This Could Be The Beginning of the End For The Wilpons

This one comes as no shock to anyone.

Yesterday’s announcement that Wilpon Family is looking to sell 20 to 25 percent of the team is only surprising in the timing of the announcement, not the fact that they are looking for a few extra dollars.

Since the Madoff Scandal hit at the end of 2008, whispers of the Wilpons financial woes came across the baseball world and there was talk that Fred Wilpon was looking for friends to invest in the Mets.

None of that happened of course, so now they are opening it up to anyone who has about $170 million to own a piece of the Mets action.

And why this announcement today, after swearing on stacks of bibles for the past two years, the Mets were financially sound.

Well according to multiple sources, the law suit filed by Madoff Trustee Irving Picard, not only is trying to seize any profits the Mets received, but also is going for punitive damages since the Wilpons referred clients to the Ponzi swindler. That number has been reported to be $1 billion, so you can see why Mets ownership is scrambling.

The Wilpons are looking for a settlement with the court, so they probably won’t have to pay the billion, but will still have come up with a large chunk of change.

That’s where these investors come in. The Wilpons hired Steve Greenberg – Hank’s son – to find potential investors, but before Fred and Jeff can breathe a sigh of relief, understand, that doesn’t mean they will get any. Last year, Tom Hicks was looking for silent investors with the Texas Rangers, and when none surfaced he was forced to sell the whole team.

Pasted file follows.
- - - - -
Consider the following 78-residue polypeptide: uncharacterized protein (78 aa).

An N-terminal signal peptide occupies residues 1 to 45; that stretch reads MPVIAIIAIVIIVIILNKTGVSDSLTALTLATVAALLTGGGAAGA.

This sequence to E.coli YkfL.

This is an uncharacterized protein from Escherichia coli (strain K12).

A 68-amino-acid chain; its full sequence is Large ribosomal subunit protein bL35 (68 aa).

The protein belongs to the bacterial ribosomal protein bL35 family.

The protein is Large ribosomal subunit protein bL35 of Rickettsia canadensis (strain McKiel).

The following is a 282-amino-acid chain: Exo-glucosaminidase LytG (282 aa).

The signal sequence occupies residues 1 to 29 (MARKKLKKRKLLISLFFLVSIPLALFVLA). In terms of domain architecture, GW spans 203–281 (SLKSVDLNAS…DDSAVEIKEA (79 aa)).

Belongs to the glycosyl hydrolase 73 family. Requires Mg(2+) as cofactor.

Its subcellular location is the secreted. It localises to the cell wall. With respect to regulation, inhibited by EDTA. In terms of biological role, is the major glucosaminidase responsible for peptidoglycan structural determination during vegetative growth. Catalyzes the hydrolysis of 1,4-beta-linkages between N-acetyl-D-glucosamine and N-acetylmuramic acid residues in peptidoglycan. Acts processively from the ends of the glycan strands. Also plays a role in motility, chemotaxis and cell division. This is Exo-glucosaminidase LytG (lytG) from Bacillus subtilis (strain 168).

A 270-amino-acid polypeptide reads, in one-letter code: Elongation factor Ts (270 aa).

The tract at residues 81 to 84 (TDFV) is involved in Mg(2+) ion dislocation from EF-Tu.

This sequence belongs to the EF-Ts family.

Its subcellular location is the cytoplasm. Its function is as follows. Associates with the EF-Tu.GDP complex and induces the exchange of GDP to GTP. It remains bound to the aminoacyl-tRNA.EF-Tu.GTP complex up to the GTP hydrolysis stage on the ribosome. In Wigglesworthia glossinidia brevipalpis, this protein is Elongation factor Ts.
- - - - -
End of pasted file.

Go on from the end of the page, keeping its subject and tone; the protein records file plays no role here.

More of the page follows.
Minority investors work when the team is run soundly. It worked for the Pittsburgh Steelers, because the NFL prints money, and it would work with a team like the Yankees, because there is a built in guarantee that the money invested would get a return.

But the last few seasons saw turmoil for the Wilpons, and why would anyone want to invest in that? This is a team that is leveraged to the hilt and on the hook for the Citi Field bond payments. Last year, they were downgraded to junk status, but unlike a corporate bond, which can easily default, these are municipal obligations, so the City of New York is involved.

Then there’s the large payroll with diminishing attendance, which never seems to work for any club.

Actually the only thing going for the Wilpons these days is SNY, but Jeff Wilpon said, the asset isn’t for sale.

Back in the late 1990s, there was talk about Jame Dolan coming in and buying the Mets. That probably won’t happen now, as the Mets are no long a MSG Network program and there also may be an ownership conflict with Dolan’s uncle owning the Cleveland Indians.

All of this points to a very tough road ahead for the Mets. With a team value – according to Forbes – of $858 million, the Wilpons just might be forced to sell if they are on the hook for that billion dollars. And even if they only will owe a portion of that, they may have to sell controlling interest if no minority buyers come through.

This means is that a once solid ownership team is now full of question marks and everything is resolved one way or another, everything move the Mets do will be clouded by the Madoff actions.

And that’s been no secret either.

About the Author

Joe McDonald

Joe McDonald is the founder and former publisher of NY Sports Day. After selling to i15Media in 2020, he serves as the Editor-in-Chief and responsible for the editorial side of the publication. In the past, Joe was the managing editor of NY Sportscene magazine and assistant editor of Mets Inside Pitch. He has covered the Mets since 2004.

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